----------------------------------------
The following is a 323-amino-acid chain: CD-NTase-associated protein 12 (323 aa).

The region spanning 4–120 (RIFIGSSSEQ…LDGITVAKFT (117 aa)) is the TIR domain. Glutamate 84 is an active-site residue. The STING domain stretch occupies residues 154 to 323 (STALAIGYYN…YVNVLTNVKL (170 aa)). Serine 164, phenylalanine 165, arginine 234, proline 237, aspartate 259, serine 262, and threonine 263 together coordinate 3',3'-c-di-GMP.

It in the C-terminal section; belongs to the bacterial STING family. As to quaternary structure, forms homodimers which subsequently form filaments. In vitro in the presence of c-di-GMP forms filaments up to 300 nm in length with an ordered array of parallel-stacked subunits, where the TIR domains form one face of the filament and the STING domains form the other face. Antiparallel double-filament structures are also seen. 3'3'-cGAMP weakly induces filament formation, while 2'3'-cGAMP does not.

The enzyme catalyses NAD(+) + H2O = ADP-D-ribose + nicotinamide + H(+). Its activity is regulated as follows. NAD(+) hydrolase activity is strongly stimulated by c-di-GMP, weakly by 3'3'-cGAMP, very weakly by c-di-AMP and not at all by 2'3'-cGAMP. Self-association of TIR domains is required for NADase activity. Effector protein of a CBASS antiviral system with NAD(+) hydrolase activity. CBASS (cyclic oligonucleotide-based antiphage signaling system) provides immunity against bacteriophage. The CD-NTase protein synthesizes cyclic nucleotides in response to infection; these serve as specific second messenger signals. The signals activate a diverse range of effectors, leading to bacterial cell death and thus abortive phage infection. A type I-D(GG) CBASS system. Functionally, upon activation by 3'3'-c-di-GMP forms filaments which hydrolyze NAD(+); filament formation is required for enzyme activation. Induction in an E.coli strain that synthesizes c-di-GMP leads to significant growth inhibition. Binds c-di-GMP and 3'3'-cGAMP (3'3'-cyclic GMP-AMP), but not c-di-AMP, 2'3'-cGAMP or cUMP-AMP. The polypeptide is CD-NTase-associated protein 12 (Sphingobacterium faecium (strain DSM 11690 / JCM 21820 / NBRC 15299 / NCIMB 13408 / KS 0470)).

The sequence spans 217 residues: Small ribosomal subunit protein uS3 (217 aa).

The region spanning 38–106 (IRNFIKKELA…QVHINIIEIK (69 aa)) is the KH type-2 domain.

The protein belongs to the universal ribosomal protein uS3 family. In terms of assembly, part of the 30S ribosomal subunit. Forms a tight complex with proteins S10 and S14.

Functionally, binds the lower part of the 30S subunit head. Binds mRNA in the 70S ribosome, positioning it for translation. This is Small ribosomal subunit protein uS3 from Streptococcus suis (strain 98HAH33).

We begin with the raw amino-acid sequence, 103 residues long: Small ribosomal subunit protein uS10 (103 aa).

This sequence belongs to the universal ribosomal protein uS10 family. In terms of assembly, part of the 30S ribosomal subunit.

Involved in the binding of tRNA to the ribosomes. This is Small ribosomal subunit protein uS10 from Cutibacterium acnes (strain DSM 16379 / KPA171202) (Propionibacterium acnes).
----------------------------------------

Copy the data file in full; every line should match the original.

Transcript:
The following is a 323-amino-acid chain: CD-NTase-associated protein 12 (323 aa).

The region spanning 4–120 (RIFIGSSSEQ…LDGITVAKFT (117 aa)) is the TIR domain. Glutamate 84 is an active-site residue. The STING domain stretch occupies residues 154 to 323 (STALAIGYYN…YVNVLTNVKL (170 aa)). Serine 164, phenylalanine 165, arginine 234, proline 237, aspartate 259, serine 262, and threonine 263 together coordinate 3',3'-c-di-GMP.

It in the C-terminal section; belongs to the bacterial STING family. As to quaternary structure, forms homodimers which subsequently form filaments. In vitro in the presence of c-di-GMP forms filaments up to 300 nm in length with an ordered array of parallel-stacked subunits, where the TIR domains form one face of the filament and the STING domains form the other face. Antiparallel double-filament structures are also seen. 3'3'-cGAMP weakly induces filament formation, while 2'3'-cGAMP does not.

The enzyme catalyses NAD(+) + H2O = ADP-D-ribose + nicotinamide + H(+). Its activity is regulated as follows. NAD(+) hydrolase activity is strongly stimulated by c-di-GMP, weakly by 3'3'-cGAMP, very weakly by c-di-AMP and not at all by 2'3'-cGAMP. Self-association of TIR domains is required for NADase activity. Effector protein of a CBASS antiviral system with NAD(+) hydrolase activity. CBASS (cyclic oligonucleotide-based antiphage signaling system) provides immunity against bacteriophage. The CD-NTase protein synthesizes cyclic nucleotides in response to infection; these serve as specific second messenger signals. The signals activate a diverse range of effectors, leading to bacterial cell death and thus abortive phage infection. A type I-D(GG) CBASS system. Functionally, upon activation by 3'3'-c-di-GMP forms filaments which hydrolyze NAD(+); filament formation is required for enzyme activation. Induction in an E.coli strain that synthesizes c-di-GMP leads to significant growth inhibition. Binds c-di-GMP and 3'3'-cGAMP (3'3'-cyclic GMP-AMP), but not c-di-AMP, 2'3'-cGAMP or cUMP-AMP. The polypeptide is CD-NTase-associated protein 12 (Sphingobacterium faecium (strain DSM 11690 / JCM 21820 / NBRC 15299 / NCIMB 13408 / KS 0470)).

The sequence spans 217 residues: Small ribosomal subunit protein uS3 (217 aa).

The region spanning 38–106 (IRNFIKKELA…QVHINIIEIK (69 aa)) is the KH type-2 domain.

The protein belongs to the universal ribosomal protein uS3 family. In terms of assembly, part of the 30S ribosomal subunit. Forms a tight complex with proteins S10 and S14.

Functionally, binds the lower part of the 30S subunit head. Binds mRNA in the 70S ribosome, positioning it for translation. This is Small ribosomal subunit protein uS3 from Streptococcus suis (strain 98HAH33).

We begin with the raw amino-acid sequence, 103 residues long: Small ribosomal subunit protein uS10 (103 aa).

This sequence belongs to the universal ribosomal protein uS10 family. In terms of assembly, part of the 30S ribosomal subunit.

Involved in the binding of tRNA to the ribosomes. This is Small ribosomal subunit protein uS10 from Cutibacterium acnes (strain DSM 16379 / KPA171202) (Propionibacterium acnes).